With two of our Big Finish Originals now released, here are some of the amazing reviews for the first release, ATA Girl. What did you make of this tale of the forgotten flying heroines of World War Two?
Blogtor Who gave a sterling write-up for ATA Girl, the first release in our Big Finish Originals range, which (apart from a predominantly female cast, writing and production team) is unlike any other Big Finish release:
“Do not expect a hero riding a white horse; the men in these stories are few in supporting roles. The harsh realities faced in the war are not sugar-coated: there is death, grief and regret but also joy, independence and joie de vivre. While these emotions are common to other tales from WWII, here it’s treated with a difference. These women are afraid less of losing their lives than losing their hard-won independence and purpose. They dread a future where they become invisible and lose their voice again. For many, their wartime experience was both the worst and best times of their lives.
“ATA Girl surprised me with the depth of honesty and grit. It is a beautiful homage to the brave women of the ATA. The fictional characters created for these four dramas reflected the determined, brave and capable women, but as with all great characterisations, they are also flawed and imperfect. Amelia’s memories, just as this series, end on a poignant and a tragic note. These stories honour and remember the real women of the ATA. In the end, we are all just stories that are remembered.”
The Time Scales had high praise indeed for the narrator and star of all four tales in the ATA Girl series: “Throughout the four stories of ATA Girl, Alicia Ambrose-Bayly has been a presence throughout; either as part of the framing narrative for the story, or as a background player, as in Dancing with a Spitfire and Flying Blind, or as part of the action in a supporting role, as in Up in the Air, but with this story, she really takes the lead and proves her mettle as an actor.
“Ambrose-Bayly commands the story from the word go as Amelia; she injects a humanity and a humour into her character that makes her all the more engaging and interesting, and really does a fine job conveying the emotions of the various scenes. She’s at her finest in the story when she’s comforting Matt Barber’s Walter.”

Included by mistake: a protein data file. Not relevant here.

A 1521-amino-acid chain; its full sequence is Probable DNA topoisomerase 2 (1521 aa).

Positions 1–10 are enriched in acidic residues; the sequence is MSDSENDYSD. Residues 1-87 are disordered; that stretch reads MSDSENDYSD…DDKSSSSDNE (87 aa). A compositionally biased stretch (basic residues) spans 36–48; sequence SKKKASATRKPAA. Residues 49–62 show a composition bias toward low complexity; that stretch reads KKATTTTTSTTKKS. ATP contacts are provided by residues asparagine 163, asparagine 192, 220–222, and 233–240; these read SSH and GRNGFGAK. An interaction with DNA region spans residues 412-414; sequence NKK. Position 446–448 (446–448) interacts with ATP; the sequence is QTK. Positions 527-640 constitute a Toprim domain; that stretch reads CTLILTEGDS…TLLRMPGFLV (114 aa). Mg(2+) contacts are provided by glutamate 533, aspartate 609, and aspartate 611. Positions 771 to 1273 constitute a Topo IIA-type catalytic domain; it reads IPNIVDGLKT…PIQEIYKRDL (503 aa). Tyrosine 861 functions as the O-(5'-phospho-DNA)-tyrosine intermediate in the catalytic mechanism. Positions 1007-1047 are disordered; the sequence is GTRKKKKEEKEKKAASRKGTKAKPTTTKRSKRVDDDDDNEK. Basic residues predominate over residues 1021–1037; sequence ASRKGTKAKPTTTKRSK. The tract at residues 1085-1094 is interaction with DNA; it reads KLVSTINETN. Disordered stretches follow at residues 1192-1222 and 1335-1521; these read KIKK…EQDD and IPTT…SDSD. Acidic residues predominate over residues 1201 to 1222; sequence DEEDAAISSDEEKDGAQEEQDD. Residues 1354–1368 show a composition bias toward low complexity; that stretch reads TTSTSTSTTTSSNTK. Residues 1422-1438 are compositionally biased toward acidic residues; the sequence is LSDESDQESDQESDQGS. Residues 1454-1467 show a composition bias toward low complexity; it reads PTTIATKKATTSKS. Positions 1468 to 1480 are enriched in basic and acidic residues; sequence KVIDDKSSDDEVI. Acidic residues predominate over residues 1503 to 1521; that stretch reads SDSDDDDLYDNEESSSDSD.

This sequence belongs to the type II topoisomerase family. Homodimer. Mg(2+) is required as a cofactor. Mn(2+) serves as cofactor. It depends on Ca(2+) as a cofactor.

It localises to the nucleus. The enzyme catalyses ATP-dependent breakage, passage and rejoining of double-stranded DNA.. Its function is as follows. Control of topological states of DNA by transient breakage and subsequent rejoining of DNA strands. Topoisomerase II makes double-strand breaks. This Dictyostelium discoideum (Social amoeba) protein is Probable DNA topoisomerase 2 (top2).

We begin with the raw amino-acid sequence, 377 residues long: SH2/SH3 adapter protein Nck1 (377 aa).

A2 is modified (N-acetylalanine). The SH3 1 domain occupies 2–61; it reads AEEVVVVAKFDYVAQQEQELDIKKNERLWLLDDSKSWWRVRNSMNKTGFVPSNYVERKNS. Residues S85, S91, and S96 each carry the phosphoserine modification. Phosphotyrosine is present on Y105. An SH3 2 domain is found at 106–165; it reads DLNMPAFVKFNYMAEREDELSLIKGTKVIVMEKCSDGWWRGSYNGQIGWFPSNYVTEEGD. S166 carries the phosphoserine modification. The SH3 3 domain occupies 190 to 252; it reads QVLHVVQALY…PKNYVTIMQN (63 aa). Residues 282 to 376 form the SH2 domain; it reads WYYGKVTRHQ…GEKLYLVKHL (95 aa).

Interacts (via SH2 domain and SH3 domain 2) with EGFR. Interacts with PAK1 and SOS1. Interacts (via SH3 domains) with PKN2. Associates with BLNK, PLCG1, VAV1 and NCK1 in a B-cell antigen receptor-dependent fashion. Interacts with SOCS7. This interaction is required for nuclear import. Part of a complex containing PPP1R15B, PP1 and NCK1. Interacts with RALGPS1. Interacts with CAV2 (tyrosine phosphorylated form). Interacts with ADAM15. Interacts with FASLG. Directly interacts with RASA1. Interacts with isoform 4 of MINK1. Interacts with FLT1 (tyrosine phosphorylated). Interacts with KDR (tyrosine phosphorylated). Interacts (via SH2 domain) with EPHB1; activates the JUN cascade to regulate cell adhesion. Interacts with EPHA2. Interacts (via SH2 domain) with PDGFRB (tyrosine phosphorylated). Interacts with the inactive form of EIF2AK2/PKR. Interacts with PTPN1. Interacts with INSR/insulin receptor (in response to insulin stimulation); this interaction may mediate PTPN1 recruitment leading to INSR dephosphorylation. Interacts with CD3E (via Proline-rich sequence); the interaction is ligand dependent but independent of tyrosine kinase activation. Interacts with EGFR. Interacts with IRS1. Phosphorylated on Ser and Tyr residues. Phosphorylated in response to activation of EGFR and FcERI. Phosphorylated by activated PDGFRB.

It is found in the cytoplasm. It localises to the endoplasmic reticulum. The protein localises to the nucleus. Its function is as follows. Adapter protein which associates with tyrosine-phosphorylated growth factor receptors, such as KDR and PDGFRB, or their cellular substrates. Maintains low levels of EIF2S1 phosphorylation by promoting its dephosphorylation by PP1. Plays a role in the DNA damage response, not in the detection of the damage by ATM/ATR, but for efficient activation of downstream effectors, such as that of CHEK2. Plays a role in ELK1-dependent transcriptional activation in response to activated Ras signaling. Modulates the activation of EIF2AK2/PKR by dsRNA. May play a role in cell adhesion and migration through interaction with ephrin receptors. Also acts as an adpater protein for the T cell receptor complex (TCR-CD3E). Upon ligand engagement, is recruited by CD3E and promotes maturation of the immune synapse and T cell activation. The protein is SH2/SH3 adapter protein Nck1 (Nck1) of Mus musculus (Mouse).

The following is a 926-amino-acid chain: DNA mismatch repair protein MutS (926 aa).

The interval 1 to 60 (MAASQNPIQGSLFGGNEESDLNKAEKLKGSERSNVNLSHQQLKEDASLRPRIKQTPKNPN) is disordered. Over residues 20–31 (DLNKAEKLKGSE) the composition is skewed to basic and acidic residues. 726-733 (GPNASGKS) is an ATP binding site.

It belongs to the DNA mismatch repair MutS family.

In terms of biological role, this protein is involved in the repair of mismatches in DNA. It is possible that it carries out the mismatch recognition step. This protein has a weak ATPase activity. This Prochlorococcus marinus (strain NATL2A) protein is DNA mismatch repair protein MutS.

Tin Dog gave a very emotive and powerful review of all the stories with a breakdown of each episode: “I’m listening to ATA Girl one story at a time and I’m blown away. This is pure 100% fabulous drama. It’s got emotional range it’s got tremendous characterisation. It’s got a multinational cast.. Of course it’s got great acting… it’s got tremendous directing.
“There’s also tremendous attention to detail. It’s sort of attention that even if it isn’t true, it feels true. Have Big Finish chosen well as their first independent release (not counting Cicero’s pilot), of the Originals? I could see this on TV. But here you’ll get an unaltered script, you’re going to get drama that is purer on audio. If you want something hard-hitting, interesting, something out of your comfort zone but close enough to what you know to love it, then this is a brilliant starting point.
“Big Finish have managed to produce a simply marvellous, marvellous set… The idea that this won’t get another series is beyond me. ATA Girl has a unique feel. As it has been predominantly written, cast and created by women, it does have a different feel to it, something I’m completely welcoming of.”
And The Digital Fix praises director Louise Jameson for her outstanding work: “One suspects Jameson has led some kind of ‘1940s boot camp’ for her female leads, so expertly do they adopt the delivery and idioms of the time while always sounding like real people (and not actors imitating the style of other actors from decades ago); or perhaps more plausibly that this consistency, as well as the believable workplace interplay of the pilots, was a result of the mostly-female, multi-rolled nature of the production team (all of the writers, except Victoria Saxton, also appear in acting roles).
“What is undoubtedly true about this series as a whole is that it does what all good drama is meant to do: make you care.
“ATA Girl is not just a history lesson, but a fine drama that feels searingly alive, and it’s among the best work that Big Finish have done for some time. I would wholeheartedly encourage anyone to give it a listen.”
ATA Girl is available now at £17 on download only from Big Finish.
Keep checking the Big Finish website for more details on this and other upcoming Big Finish Originals. And let us know what you think of this first series of our Big Finish Originals range on Facebook, Twitter and Instagram.